Renewed experimentation at Johns Hopkins first dealt with terminal illnesses such as cancer. The results were extremely positive, putting anxious patients at ease with their upcoming appointments with the grim reaper and mortality in general.
The university’s focus has since changed.
Nathan Sepeda, research program coordinator at the Pharmacology Research Unit at Johns Hopkins, told The Investigator, “Our current studies are focused on nicotine addiction, depression, anorexia and Alzheimer’s disease.”
Results in all areas — add alcohol addiction and PTSD to the mix — are way beyond promising, to a point that in a few years, psilocybin could be the new cannabis, legalized and dispensed by licensed professionals in many states.
It is also believed psilocybin could be the ultimate solution to chronic pain due to how it creates new pathways linking parts of the brain that don’t normally communicate with one another.
As if that’s not enough, it was recently discovered in clinical trials that psilocybin is effective in treating anxiety and cognition issues among those on the autism spectrum. Said Dr. Marvin Hausman, chairman of the Scientific Advisory Board of Nova Mentis Life Science Corp., a biotech company developing patents to treat neuro-inflammatory disorders, “The results are exciting and have shown that psilocybin corrects cognitive deficits and mitigates the anxiety-like traits observed in an environmental model of autism.”
If you think all this is crazy, be mindful that a slew of biotech companies, including Mind Medicine and Field Trip Health (both based in Canada), are already trading on NASDAQ with a view to eventually commercializing their products.
And in Denver, a “visionary temple” called The Sacred House of Eden, offers psilocybin retreats with guided visionary experiences. One testimonial on their website reads: “Hands down the most magical and transformative experience of my life. If the world had more places like this, it would be a much happier and peaceful planet.”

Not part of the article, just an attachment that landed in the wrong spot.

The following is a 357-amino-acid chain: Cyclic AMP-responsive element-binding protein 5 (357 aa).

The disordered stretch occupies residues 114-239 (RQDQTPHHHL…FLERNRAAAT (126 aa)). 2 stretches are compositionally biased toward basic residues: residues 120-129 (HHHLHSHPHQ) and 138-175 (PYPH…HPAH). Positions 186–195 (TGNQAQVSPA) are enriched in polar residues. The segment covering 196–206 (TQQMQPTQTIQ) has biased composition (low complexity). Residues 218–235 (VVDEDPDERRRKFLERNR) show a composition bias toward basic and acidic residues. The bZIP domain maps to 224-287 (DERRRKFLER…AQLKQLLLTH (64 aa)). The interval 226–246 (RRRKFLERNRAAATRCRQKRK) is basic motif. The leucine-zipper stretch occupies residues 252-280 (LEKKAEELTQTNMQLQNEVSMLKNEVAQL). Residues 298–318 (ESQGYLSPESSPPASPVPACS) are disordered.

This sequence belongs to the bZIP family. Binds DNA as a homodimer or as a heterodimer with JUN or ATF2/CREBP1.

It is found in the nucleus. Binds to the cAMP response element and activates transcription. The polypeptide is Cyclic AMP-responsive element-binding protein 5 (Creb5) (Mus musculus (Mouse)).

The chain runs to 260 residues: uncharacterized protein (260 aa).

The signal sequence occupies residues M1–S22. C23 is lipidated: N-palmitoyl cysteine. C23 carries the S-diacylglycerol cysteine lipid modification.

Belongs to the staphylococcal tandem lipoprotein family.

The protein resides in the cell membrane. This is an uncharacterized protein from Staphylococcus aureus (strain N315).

There are now transformational festivals and conferences, classes and workshops all around the United States, with many devotees believing entheogens are desperately needed for humanity to survive and revamp the planet into a better, healthier place.
Psilocybin is neither addictive nor generally toxic and is a gentler, softer hallucinogen than, say, peyote (used by Native Americans, who are allowed a special religious exemption by the FDA), ayahuasca (popular among shamans in South America), 5-MeO-DMT (Sonoran Desert Bufo toad venom, favored by boxing champ Mike Tyson and Hunter Biden) or LSD.
In micro-doses — it is reported by users — psilocybin provides clarity, a general feeling of well-being and an appreciation of the moment — as in Buddhism and nowness.
A HISTORICAL PERSPECTIVE
New research suggests that every mystical vision in history, starting with those in ancient Greece who attended “The Mysteries” of Eleusis (the world’s first spiritual capital), was likely the result of entheogens — i.e. mind-opening substances such as magic mushrooms, ayahuasca (DMT), peyote (mescaline) or ergot (a fungus associated with rye bread and grain), from which LSD is synthesized.
Some historians believe that the sacramental beverage at Eleusis was laced with Claviceps, the fungus ergot.
Socrates, Plutarch, Plato and Aristotle all walked a road called The Sacred Way from Athens to Eleusis to take part in the annual vision-manifesting rituals.
Says Roland Griffiths of Johns Hopkins, “The ecstasy witnessed in the lab is virtually identical to that reported by prophets and visionaries.”
“Sacred Knowledge,” a book by William Richards, one of the earliest pioneers of experimenting (at Johns Hopkins) with entheogens (he coined that word in 1979), identifies the feelings one experiences after dosing: Transcendence of time and space, intuitive knowledge, sacredness, deeply-felt positive mood, ineffability.
“And,” adds Dr. Richards, “these are the tenets of knowledge that hang together following mystical experience: God, immortality, interrelationships, love, beauty, emerging wisdom.”
And since these feelings and tenets are way beyond government control, little wonder psilocybin and other entheogens were outlawed and mostly remain so, though as this new visionary culture evolves into a global entheogenic reawakening, governments will be pressured to relent.
Robert Eringer is a longtime Montecito author with vast experience in investigative journalism. He welcomes questions or comments at email@example.com.